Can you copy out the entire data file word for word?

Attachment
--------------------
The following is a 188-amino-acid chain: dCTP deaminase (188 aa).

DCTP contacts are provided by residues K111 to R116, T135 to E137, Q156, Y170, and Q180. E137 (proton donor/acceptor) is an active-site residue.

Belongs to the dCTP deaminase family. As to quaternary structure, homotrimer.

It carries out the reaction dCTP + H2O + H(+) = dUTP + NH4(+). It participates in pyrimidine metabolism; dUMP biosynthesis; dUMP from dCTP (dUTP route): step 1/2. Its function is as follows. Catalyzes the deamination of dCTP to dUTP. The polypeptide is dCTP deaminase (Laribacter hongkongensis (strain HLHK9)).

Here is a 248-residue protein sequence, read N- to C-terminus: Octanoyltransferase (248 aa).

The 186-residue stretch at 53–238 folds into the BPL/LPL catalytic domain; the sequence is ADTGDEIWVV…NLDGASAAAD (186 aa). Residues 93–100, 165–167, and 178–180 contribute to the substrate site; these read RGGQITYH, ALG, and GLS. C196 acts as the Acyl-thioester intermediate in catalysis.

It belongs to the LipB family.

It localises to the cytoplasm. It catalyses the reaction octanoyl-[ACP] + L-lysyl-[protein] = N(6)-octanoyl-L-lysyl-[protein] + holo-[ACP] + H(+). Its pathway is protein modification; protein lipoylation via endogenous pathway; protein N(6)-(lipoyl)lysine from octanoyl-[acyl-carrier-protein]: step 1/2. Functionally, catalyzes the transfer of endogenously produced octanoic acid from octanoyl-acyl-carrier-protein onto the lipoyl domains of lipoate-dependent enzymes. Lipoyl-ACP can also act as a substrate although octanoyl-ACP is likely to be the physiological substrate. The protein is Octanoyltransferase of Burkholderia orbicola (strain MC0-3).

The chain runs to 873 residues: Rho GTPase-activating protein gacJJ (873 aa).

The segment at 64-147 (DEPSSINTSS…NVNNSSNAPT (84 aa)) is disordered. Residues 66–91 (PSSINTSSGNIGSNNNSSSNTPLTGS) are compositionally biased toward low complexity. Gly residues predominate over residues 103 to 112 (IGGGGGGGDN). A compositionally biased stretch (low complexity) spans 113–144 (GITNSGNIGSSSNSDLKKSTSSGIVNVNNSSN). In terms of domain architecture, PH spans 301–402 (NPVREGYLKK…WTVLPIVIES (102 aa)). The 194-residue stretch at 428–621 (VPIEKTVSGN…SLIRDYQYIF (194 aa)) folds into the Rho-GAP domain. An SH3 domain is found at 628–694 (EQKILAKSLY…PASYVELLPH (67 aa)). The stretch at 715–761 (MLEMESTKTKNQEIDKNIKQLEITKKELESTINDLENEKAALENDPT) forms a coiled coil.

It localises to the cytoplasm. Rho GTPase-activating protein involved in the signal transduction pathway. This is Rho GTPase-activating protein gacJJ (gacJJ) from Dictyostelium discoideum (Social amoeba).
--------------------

The following is a 188-amino-acid chain: dCTP deaminase (188 aa).

DCTP contacts are provided by residues K111 to R116, T135 to E137, Q156, Y170, and Q180. E137 (proton donor/acceptor) is an active-site residue.

Belongs to the dCTP deaminase family. As to quaternary structure, homotrimer.

It carries out the reaction dCTP + H2O + H(+) = dUTP + NH4(+). It participates in pyrimidine metabolism; dUMP biosynthesis; dUMP from dCTP (dUTP route): step 1/2. Its function is as follows. Catalyzes the deamination of dCTP to dUTP. The polypeptide is dCTP deaminase (Laribacter hongkongensis (strain HLHK9)).

Here is a 248-residue protein sequence, read N- to C-terminus: Octanoyltransferase (248 aa).

The 186-residue stretch at 53–238 folds into the BPL/LPL catalytic domain; the sequence is ADTGDEIWVV…NLDGASAAAD (186 aa). Residues 93–100, 165–167, and 178–180 contribute to the substrate site; these read RGGQITYH, ALG, and GLS. C196 acts as the Acyl-thioester intermediate in catalysis.

It belongs to the LipB family.

It localises to the cytoplasm. It catalyses the reaction octanoyl-[ACP] + L-lysyl-[protein] = N(6)-octanoyl-L-lysyl-[protein] + holo-[ACP] + H(+). Its pathway is protein modification; protein lipoylation via endogenous pathway; protein N(6)-(lipoyl)lysine from octanoyl-[acyl-carrier-protein]: step 1/2. Functionally, catalyzes the transfer of endogenously produced octanoic acid from octanoyl-acyl-carrier-protein onto the lipoyl domains of lipoate-dependent enzymes. Lipoyl-ACP can also act as a substrate although octanoyl-ACP is likely to be the physiological substrate. The protein is Octanoyltransferase of Burkholderia orbicola (strain MC0-3).

The chain runs to 873 residues: Rho GTPase-activating protein gacJJ (873 aa).

The segment at 64-147 (DEPSSINTSS…NVNNSSNAPT (84 aa)) is disordered. Residues 66–91 (PSSINTSSGNIGSNNNSSSNTPLTGS) are compositionally biased toward low complexity. Gly residues predominate over residues 103 to 112 (IGGGGGGGDN). A compositionally biased stretch (low complexity) spans 113–144 (GITNSGNIGSSSNSDLKKSTSSGIVNVNNSSN). In terms of domain architecture, PH spans 301–402 (NPVREGYLKK…WTVLPIVIES (102 aa)). The 194-residue stretch at 428–621 (VPIEKTVSGN…SLIRDYQYIF (194 aa)) folds into the Rho-GAP domain. An SH3 domain is found at 628–694 (EQKILAKSLY…PASYVELLPH (67 aa)). The stretch at 715–761 (MLEMESTKTKNQEIDKNIKQLEITKKELESTINDLENEKAALENDPT) forms a coiled coil.

It localises to the cytoplasm. Rho GTPase-activating protein involved in the signal transduction pathway. This is Rho GTPase-activating protein gacJJ (gacJJ) from Dictyostelium discoideum (Social amoeba).